When Walt’s mechanic had finished repairing the Aztek yet again, Walt realized he didn’t want the vehicle and sold it to his mechanic on the spot for $50. He then leased a new 2012 Chrysler 300 SRT-8. («Fifty-One»)

The Pontiac Aztek («…and the Bag’s in the River»)

Walt with his repaired windshield («Green Light»)

Walt driving the Pontiac Aztek into the Rival Dealers («Half Measures»)

Walt standing outside his car («Full Measure»)

Walt driving the Aztek («Shotgun»)

Walt selling his Pontiac Aztek to Benny («Fifty-One»)

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Behind the scenes

The Aztek in the Studio Lot

The Aztek was one of two vehicles that had been established in the show pilot, before Dennis came on as Transportation Coordinator in Episode One. He credits show creator Vince Gilligan with a clear vision for what all the cars should bring to the show’s production:

“The story that I got was that Vince was presented a few options and fell in love with his ‘Mr. Chips’ riding around Albuquerque in this vehicle.”

And that distinctive green color was all Vince, as well. Interesting that the Pontiac Aztek was voted as one of the worst cars made. kinda made Mr. White look somewhat pathetic. Aztek owners tend to be very protective of their vehicles, and this just goes to show you that Vince shares the same view of the majority of those taking the aforementioned polls.”

Praise and criticism

GM forecast sales of up to 75,000 Azteks per year and needed to produce 30,000 annually to break even. Just 27,793 were sold in 2002, which was the model’s best-selling year.

Pricing of the Aztek was also an issue at launch: the vehicle was too expensive for its intended «Generation X» audience and was priced significantly higher than competing vehicles. After the 2001 model year, the GT model was dropped and pricing was slashed, in addition to extremely generous rebates and cut-rate financing instituted by GM in the wake of the terrorist attacks on September 11, 2001.[citation needed]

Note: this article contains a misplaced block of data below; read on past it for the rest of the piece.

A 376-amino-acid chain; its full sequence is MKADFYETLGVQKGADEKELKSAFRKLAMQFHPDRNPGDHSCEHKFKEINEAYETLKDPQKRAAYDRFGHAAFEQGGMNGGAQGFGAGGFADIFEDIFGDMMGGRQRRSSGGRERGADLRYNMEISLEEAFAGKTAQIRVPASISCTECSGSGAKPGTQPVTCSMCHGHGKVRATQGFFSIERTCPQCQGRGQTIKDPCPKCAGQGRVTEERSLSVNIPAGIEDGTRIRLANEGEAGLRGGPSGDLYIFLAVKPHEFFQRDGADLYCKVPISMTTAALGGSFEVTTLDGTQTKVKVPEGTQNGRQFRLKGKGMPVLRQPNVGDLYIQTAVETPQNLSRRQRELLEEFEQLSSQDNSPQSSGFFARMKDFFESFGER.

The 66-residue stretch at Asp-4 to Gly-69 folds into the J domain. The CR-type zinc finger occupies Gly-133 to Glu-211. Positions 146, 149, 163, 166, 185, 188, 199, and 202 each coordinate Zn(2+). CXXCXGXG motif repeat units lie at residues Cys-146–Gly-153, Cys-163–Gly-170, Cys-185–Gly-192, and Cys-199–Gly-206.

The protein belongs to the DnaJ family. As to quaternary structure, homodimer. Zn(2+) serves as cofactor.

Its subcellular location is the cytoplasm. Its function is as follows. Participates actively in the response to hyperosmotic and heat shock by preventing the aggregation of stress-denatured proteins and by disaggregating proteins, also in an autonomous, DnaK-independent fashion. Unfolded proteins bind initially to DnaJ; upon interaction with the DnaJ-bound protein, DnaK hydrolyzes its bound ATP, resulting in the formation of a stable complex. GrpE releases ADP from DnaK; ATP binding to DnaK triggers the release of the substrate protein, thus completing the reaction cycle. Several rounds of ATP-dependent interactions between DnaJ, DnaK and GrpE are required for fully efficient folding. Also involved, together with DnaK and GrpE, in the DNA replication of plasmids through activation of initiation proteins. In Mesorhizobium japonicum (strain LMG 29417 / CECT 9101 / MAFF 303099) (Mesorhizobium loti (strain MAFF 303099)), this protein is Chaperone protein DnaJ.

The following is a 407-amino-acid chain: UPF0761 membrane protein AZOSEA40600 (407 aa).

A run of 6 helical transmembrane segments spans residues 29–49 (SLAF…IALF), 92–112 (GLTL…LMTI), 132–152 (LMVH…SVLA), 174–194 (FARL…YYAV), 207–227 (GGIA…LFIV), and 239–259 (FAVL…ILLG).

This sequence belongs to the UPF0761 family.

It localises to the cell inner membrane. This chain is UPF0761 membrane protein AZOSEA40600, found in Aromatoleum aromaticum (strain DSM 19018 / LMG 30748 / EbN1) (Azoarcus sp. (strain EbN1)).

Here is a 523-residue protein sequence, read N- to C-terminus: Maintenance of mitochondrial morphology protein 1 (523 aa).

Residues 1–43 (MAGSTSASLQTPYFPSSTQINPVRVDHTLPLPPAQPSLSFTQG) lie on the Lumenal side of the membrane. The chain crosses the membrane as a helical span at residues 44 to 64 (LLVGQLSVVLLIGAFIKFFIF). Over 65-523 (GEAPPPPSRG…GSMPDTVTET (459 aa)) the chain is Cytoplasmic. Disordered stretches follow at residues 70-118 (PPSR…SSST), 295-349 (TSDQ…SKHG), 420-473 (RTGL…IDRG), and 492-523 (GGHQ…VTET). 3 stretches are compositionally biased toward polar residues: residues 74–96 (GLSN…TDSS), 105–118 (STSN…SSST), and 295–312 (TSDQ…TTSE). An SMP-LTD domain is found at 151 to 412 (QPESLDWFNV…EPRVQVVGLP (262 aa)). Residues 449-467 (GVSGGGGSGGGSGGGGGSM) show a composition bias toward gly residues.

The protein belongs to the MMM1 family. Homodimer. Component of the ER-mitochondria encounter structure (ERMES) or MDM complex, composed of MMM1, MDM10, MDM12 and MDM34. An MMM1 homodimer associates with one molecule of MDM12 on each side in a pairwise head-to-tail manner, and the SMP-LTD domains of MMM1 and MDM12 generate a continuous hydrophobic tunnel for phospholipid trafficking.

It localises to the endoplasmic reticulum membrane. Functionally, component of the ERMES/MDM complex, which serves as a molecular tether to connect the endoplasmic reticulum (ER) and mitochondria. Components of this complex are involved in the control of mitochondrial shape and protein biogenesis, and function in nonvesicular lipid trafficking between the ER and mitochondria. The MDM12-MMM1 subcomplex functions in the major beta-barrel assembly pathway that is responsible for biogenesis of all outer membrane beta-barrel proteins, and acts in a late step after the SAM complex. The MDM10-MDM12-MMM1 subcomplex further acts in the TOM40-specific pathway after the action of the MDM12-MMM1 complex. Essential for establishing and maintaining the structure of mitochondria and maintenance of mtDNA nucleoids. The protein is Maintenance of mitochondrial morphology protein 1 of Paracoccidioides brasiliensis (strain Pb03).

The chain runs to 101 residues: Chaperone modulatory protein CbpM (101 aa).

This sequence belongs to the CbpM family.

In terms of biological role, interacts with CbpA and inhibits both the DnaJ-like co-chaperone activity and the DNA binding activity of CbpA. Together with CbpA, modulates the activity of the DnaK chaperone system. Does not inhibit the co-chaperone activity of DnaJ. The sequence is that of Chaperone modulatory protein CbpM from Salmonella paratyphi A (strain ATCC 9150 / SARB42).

The Aztek had among the highest CSI (Customer Satisfaction Index) scores in its class, and won the appellation of «Most Appealing Entry Sport Utility Vehicle» in 2001 from J.D. Power and Associates, an independent consumer survey organization which noted: «The Aztek scores highest or second highest in every APEAL component measure except exterior styling.»

Matthew DeBord of The Big Money argued that despite its poor reviews and sales, the Aztek was the car that, in the long run, could save GM. He praised GM for being daring and trying to create an entirely new market in vehicles, rather than simply copying successful formulas. He argued that the Aztek’s failure is similar to the failure of the Apple’s Newton and Mac Portable – two failed products that revolutionized the computer industry and became the basis for later successful products made by Apple.

The Aztek’s «Design by Committee» was criticized in Steve McConnell’s software design book, Code Complete 2.